In this paper, we present a case study on the use of brown-field design of experiments (DoE) on dual-porosity and dual-permeability Korolev field simulation model. Korolev is a highly fractured reservoir, and the physics of fluid movement is mainly controlled by the fracture network. In order to capture the uncertainty in the extent of fracture region at Korolev, discrete low, mid and high fracture models were created. The history matching process was split into three separate DoE studies, one for each of the fracture models, to obtain good quality proxies. After history matching the three fracture models separately, a combined proxy was created, and the final probabilistic P10, P50, P90 models were selected from the suite of all low, mid and high fracture extent models.
The history matching workflow consisted of selecting uncertainty parameters and ranges which honor geological data, identifying parameters having high impact on the history match quality, conducting brown-field DoE of historical and prediction periods, developing proxies for EUR objective functions and history match mis-match functions, and model selection. The majority of history matching effort was spent on the static well pressure match, followed by minimizing the modular dynamic test (MDT) pressures, production logging tool (PLT) profiles and water cut mis-match functions. Approaches in key areas which helped to improve the quality of Korolev history matched models will be discussed in detail.
The history matching workflow with low, mid and high fracture models described in this paper is believed to be superior to approaches that use a single fracture realization with fracture porosity, fracture permeability and sigma (fracture-matrix interaction term) history match modifications within the simulator. This is because the use of three fracture realizations allows for adjustment of intrinsic fracture properties (fracture density, aperture size, fracture extent, etc.). In addition, the use of three separate DoE studies allows for more accurate proxy model development.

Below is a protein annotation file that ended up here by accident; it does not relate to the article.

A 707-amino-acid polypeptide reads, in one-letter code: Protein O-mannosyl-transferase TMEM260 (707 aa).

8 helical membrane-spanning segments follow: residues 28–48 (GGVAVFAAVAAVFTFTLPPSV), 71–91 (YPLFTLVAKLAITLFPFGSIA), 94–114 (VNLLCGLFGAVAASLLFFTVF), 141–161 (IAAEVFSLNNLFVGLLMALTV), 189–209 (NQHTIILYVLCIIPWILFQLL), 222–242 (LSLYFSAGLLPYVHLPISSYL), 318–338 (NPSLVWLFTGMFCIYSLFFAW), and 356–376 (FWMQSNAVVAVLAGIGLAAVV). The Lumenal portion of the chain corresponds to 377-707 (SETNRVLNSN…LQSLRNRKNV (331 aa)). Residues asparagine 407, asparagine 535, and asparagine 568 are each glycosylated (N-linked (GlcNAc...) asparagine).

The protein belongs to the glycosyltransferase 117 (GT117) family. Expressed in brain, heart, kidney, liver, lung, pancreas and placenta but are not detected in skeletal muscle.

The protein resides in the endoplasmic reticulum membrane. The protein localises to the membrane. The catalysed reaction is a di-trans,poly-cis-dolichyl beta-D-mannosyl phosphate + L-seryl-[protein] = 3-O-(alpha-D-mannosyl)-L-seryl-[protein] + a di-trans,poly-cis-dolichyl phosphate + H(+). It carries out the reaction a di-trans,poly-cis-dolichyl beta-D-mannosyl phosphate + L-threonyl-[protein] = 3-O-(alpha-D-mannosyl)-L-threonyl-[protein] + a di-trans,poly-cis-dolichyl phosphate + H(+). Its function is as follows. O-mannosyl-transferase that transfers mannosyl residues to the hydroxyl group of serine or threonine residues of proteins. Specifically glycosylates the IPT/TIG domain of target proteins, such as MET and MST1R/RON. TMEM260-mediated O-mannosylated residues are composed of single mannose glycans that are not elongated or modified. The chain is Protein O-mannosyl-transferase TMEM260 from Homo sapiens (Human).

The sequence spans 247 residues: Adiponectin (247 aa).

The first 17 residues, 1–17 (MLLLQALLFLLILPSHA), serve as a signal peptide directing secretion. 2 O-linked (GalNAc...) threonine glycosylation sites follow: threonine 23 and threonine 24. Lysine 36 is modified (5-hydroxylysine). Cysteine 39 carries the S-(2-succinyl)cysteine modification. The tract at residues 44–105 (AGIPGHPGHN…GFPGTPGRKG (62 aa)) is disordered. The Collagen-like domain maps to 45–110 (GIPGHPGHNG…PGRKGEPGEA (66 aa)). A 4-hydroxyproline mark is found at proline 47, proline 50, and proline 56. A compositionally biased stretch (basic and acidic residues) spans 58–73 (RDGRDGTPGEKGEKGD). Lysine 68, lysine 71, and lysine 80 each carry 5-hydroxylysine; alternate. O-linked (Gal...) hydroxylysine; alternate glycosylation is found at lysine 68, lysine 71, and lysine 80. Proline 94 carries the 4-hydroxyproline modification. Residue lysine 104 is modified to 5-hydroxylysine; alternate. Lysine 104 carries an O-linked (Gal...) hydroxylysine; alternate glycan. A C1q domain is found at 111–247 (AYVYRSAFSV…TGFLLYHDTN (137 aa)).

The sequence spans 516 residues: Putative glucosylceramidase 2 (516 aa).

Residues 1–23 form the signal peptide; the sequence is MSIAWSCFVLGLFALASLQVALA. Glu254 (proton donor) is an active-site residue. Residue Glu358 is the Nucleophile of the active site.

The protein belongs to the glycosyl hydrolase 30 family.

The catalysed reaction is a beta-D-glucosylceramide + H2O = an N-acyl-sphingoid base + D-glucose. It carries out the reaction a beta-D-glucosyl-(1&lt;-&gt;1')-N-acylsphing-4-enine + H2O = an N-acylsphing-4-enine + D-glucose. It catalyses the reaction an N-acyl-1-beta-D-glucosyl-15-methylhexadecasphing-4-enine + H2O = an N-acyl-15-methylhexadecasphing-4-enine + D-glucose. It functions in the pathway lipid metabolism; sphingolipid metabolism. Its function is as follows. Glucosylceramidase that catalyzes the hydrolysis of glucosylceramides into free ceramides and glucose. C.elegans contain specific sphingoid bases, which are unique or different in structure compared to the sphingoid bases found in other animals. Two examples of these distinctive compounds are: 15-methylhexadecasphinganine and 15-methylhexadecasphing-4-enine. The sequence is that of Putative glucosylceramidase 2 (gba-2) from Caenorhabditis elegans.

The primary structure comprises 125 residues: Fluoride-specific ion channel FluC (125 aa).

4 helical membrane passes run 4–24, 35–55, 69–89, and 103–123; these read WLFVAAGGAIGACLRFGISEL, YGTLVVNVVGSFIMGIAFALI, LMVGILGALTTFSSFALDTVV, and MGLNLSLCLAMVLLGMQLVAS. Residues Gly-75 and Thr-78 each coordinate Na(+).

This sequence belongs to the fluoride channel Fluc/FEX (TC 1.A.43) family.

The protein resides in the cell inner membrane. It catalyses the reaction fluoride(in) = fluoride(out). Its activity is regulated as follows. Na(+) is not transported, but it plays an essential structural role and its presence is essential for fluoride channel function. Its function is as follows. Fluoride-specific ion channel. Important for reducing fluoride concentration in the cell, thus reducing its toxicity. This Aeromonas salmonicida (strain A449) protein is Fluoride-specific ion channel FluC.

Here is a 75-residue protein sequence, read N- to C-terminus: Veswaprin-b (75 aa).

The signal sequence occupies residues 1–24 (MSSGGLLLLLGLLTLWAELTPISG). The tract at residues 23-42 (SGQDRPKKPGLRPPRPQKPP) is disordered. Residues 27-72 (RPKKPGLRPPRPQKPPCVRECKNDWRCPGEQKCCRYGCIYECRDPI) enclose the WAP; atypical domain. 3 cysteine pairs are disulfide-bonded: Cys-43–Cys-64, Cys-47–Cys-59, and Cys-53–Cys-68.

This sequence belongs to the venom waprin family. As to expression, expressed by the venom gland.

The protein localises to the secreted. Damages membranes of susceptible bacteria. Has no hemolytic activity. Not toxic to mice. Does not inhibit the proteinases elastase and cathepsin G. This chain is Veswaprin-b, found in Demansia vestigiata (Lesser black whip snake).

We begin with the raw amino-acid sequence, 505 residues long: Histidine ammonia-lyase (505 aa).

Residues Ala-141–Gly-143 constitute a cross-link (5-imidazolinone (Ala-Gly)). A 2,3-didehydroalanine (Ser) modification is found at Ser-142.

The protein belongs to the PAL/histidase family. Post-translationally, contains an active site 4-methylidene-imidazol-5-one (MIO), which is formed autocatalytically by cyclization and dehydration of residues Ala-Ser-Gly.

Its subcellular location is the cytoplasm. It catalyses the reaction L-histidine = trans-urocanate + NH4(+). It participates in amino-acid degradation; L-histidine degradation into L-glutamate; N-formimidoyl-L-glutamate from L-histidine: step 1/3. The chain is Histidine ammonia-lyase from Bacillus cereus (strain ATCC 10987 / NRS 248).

TCO is a joint venture formed in 1993 between Chevron, ExxonMobil, KazMunaiGas, and LukOil. It operates two carbonate oil fields, Tengiz and Korolev, located in Pre-Caspian basin in Western Kazakhstan (Figure 1). Korolev is a satellite of the giant Tengiz fieldand is characterized by thick oil column and well developed system of natural fractures.
The Korolev Field is an isolated carbonate build-up, consisting of a single, naturally fractured reservoir which is subdivided into six sequences (from oldest to youngest: Devonian, Tournaisian, Early Visean, Late Visean, Serpukhovian, and Bashkirian (Figure 2)).
Byers, Lawrence (Chevron) | Wessel, Helen Mary (Chevron) | Kalelova, Anargul (Tengizchevroil LLP) | Korsyuk, Alexey (Tengizchevroil LLP) | Tulegenova, Gulmira (Tengizchevroil LLP) | Subkhankulova, Aliya (Tengizchevroil LLP) | Zhilkaidarova, Ainur (Tengizchevroil LLP)
Gas flaring reduction is a hot topic in the Oil & Gas industry. In the paper, we will delineate how TCO achieved its goal by executing projects through commitment, hard work, embracing technology and with cooperation with the partners and local government. Of particular note, we will discuss how TCO demonstrated that flare reduction, gas utilization and increased production can be achieved simultaneously.
As of the end of 2009, TCO eliminated the practice of continuous flaring from its gas processing. Today, the only flaring which occurs in TCO’s operations is purge and pilot flaring and some non-continuous flaring for maintenance, repairs and process safety. Over a decade, TCO executed multiple major capital projects to reduce flaring, culminating with the successful execution of its four-year, Gas Utilization Project. TCO’s efforts in reducing gas flaring, and in particular its Gas Utilization Project, resulted in recognition of TCO in 2012 the World Bank’s Global Gas Flaring Reduction (GGFR) Forum in London in which TCO received “Excellence in Flaring Reduction Award”.